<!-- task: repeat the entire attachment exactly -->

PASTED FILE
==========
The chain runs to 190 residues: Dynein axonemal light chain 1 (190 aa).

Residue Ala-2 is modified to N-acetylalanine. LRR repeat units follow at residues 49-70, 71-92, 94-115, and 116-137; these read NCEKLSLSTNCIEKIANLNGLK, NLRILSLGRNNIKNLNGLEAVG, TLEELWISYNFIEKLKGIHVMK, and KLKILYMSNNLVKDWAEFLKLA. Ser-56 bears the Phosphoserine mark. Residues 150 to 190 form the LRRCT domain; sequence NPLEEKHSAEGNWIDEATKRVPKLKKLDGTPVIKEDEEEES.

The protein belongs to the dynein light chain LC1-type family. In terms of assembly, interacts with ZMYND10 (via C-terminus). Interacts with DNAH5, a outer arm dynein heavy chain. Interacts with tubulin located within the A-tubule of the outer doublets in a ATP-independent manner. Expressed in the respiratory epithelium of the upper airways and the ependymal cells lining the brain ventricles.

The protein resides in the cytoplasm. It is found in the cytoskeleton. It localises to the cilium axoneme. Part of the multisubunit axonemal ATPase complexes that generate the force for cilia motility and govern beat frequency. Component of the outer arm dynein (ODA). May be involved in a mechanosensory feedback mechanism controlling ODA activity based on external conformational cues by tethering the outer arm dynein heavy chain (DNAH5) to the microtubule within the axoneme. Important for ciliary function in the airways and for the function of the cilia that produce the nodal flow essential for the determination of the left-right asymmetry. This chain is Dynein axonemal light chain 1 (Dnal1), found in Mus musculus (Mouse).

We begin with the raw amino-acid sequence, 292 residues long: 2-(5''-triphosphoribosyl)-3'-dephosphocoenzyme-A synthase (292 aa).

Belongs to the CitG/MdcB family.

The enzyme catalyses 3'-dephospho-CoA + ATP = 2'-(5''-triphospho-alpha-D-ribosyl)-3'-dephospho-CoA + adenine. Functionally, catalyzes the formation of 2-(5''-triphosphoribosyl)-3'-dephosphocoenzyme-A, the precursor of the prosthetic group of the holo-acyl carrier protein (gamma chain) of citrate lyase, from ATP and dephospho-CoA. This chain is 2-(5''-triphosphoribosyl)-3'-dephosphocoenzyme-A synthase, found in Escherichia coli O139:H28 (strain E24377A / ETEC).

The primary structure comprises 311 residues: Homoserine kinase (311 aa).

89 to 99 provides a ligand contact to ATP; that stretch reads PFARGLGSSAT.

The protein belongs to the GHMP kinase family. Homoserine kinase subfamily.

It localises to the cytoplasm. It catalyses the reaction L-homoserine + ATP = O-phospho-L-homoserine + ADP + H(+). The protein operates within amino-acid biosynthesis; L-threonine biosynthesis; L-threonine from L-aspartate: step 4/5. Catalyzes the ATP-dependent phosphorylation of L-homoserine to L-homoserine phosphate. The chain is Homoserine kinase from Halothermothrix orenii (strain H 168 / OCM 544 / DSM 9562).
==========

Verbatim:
The chain runs to 190 residues: Dynein axonemal light chain 1 (190 aa).

Residue Ala-2 is modified to N-acetylalanine. LRR repeat units follow at residues 49-70, 71-92, 94-115, and 116-137; these read NCEKLSLSTNCIEKIANLNGLK, NLRILSLGRNNIKNLNGLEAVG, TLEELWISYNFIEKLKGIHVMK, and KLKILYMSNNLVKDWAEFLKLA. Ser-56 bears the Phosphoserine mark. Residues 150 to 190 form the LRRCT domain; sequence NPLEEKHSAEGNWIDEATKRVPKLKKLDGTPVIKEDEEEES.

The protein belongs to the dynein light chain LC1-type family. In terms of assembly, interacts with ZMYND10 (via C-terminus). Interacts with DNAH5, a outer arm dynein heavy chain. Interacts with tubulin located within the A-tubule of the outer doublets in a ATP-independent manner. Expressed in the respiratory epithelium of the upper airways and the ependymal cells lining the brain ventricles.

The protein resides in the cytoplasm. It is found in the cytoskeleton. It localises to the cilium axoneme. Part of the multisubunit axonemal ATPase complexes that generate the force for cilia motility and govern beat frequency. Component of the outer arm dynein (ODA). May be involved in a mechanosensory feedback mechanism controlling ODA activity based on external conformational cues by tethering the outer arm dynein heavy chain (DNAH5) to the microtubule within the axoneme. Important for ciliary function in the airways and for the function of the cilia that produce the nodal flow essential for the determination of the left-right asymmetry. This chain is Dynein axonemal light chain 1 (Dnal1), found in Mus musculus (Mouse).

We begin with the raw amino-acid sequence, 292 residues long: 2-(5''-triphosphoribosyl)-3'-dephosphocoenzyme-A synthase (292 aa).

Belongs to the CitG/MdcB family.

The enzyme catalyses 3'-dephospho-CoA + ATP = 2'-(5''-triphospho-alpha-D-ribosyl)-3'-dephospho-CoA + adenine. Functionally, catalyzes the formation of 2-(5''-triphosphoribosyl)-3'-dephosphocoenzyme-A, the precursor of the prosthetic group of the holo-acyl carrier protein (gamma chain) of citrate lyase, from ATP and dephospho-CoA. This chain is 2-(5''-triphosphoribosyl)-3'-dephosphocoenzyme-A synthase, found in Escherichia coli O139:H28 (strain E24377A / ETEC).

The primary structure comprises 311 residues: Homoserine kinase (311 aa).

89 to 99 provides a ligand contact to ATP; that stretch reads PFARGLGSSAT.

The protein belongs to the GHMP kinase family. Homoserine kinase subfamily.

It localises to the cytoplasm. It catalyses the reaction L-homoserine + ATP = O-phospho-L-homoserine + ADP + H(+). The protein operates within amino-acid biosynthesis; L-threonine biosynthesis; L-threonine from L-aspartate: step 4/5. Catalyzes the ATP-dependent phosphorylation of L-homoserine to L-homoserine phosphate. The chain is Homoserine kinase from Halothermothrix orenii (strain H 168 / OCM 544 / DSM 9562).